Learn how to play Sympathy For The Devil.
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Sympathy for the Devil Tab
CHORDS: E D A E E D A E
E D A E
Please allow me to introduce myself, I’m a man of wealth and taste
E D A E
I’ve been around for long, long years I’ve stolen many a man’s soul and faith
E D A E
I was around when Jesus Christ had His moments of doubt and pain
E D A E
I made damn sure that Pilate washed his hands and sealed his fate
B B E D
Pleased to meet you, hope you guess my name, but what’s puzzling you, is
the nature of my game
Learn How To Play The Rolling Stones: Sympathy For The Devil Guitar Chords
Sympathy For The Devil is one of The Rolling Stones’ most iconic songs, and as such, it’s a good one to have in your back pocket whenever you might find yourself in the position of playing guitar with or around others. Ever since its release on the Beggars Banquett album near the end of 1968, this was a standout track. It has remained in constant radio circulation. The track itself is fairly simple, especially for guitarists since the meat of the song is driven by the bass and piano.
That said, you can still have a lot of fun playing it on guitar. As many rock songs often do, Sympathy For The Devil largely revolves around four different chords. There are some other variations here and there, such as the suspended E chord thrown out by the piano, but if you hold your ground throughout the song by changing between E, D, A, and the occasional B, you’ll be able to keep up just fine.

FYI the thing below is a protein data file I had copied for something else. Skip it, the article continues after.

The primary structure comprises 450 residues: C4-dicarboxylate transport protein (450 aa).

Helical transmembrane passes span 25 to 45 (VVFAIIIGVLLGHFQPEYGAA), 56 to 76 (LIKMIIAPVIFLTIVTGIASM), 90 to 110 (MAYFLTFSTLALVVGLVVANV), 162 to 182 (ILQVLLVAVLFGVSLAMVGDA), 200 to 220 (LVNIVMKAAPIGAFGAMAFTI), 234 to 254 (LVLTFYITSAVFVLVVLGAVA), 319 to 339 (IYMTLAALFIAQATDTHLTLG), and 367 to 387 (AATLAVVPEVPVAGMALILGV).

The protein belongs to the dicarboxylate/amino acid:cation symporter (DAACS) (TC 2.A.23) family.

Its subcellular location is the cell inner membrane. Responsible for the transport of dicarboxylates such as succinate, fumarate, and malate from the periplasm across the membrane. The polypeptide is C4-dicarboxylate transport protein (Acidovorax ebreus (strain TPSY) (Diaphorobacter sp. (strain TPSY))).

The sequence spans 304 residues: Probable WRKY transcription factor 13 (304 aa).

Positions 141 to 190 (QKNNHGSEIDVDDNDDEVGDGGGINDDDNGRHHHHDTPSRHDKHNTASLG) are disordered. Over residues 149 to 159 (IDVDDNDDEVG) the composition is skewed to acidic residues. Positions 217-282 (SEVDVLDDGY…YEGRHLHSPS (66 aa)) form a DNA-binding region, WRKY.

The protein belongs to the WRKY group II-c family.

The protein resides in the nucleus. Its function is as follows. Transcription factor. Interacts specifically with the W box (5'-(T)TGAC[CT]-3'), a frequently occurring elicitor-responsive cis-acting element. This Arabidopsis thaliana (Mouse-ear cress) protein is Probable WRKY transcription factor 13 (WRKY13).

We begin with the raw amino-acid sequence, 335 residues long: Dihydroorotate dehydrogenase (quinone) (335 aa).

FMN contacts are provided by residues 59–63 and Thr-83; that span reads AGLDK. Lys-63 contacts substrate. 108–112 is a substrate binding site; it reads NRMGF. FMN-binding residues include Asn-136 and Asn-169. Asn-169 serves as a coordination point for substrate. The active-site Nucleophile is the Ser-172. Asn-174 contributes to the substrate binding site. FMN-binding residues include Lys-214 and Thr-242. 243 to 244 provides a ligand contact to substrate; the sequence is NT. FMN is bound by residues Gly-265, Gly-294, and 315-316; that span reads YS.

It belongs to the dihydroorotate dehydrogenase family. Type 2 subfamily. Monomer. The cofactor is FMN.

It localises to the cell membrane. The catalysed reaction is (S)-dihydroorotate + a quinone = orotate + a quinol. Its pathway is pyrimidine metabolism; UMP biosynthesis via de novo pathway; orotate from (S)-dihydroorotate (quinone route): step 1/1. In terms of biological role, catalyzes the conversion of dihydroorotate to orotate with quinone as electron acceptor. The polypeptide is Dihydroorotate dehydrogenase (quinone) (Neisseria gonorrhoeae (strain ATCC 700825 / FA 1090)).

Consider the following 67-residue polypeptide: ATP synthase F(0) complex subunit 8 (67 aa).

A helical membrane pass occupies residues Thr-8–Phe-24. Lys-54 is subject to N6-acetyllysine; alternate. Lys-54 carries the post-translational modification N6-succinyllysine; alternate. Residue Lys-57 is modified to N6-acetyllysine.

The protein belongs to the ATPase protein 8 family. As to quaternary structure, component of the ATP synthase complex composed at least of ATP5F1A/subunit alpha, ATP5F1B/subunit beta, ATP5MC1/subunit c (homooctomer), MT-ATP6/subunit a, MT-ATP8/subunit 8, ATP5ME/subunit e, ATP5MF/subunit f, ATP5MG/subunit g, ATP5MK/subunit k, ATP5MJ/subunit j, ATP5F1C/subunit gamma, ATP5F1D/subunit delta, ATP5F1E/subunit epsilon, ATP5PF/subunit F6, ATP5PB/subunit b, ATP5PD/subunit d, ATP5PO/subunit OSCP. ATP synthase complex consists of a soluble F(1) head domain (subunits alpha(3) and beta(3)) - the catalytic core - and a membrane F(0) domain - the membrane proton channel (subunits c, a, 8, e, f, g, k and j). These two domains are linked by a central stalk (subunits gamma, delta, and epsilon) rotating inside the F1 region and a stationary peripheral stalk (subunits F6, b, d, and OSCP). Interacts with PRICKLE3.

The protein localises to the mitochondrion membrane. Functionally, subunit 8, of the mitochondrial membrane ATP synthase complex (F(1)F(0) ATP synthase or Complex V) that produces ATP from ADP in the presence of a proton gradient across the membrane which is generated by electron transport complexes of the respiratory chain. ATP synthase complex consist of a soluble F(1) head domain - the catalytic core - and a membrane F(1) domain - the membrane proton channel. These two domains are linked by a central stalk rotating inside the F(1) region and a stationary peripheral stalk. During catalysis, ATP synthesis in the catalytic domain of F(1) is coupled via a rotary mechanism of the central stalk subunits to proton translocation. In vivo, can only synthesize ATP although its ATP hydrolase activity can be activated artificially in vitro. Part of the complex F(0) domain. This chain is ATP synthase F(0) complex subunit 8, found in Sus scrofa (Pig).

You can play them either as full chords, or even simplified power chords where you only play the root note and then the seventh, which should be on the next string, two frets above the root. Your typical E power chord for example is played with an open low E and the 2nd fret of the A string. To make it sound even fuller, you can throw in the octave of the root note, which is always a fifth above the seventh, and the same fret as the seventh on the next string. So, adding to that E power chord, you’d also include the 2nd fret of the D string as well. You can apply the same finger position to pretty much any power chord. They’re very easy to play and switch between, hence their popularity in rock music. It doesn’t hurt that they sound fantastic through a loud, distorted amplifier!
The busiest you’ll ever be on guitar with Sympathy For The Devil is during the lead parts. The solos are fairly rough, obviously having been improvised in the studio. They largely mimic Mick Jagger’s vocal lines throughout most of the rest of the song. As you’ll find in many other rock songs, you can stick to the E minor pentatonic scale for the solos, playing in a box pattern revolving around the 12th fret on the three highest strings of the guitar. Your 15th and 17th frets on the high E will also be used, as will the 15th on B, and the 15th and 14th on G.
As loose as the soloing is on the recording, this is a perfect song to improvise over. Being able to add your own spin to a song is a useful skill to have as a musician, so be sure to practice it as much as possible. With all of that in consideration, you should have all you need to successful play Sympathy For The Devil on guitar.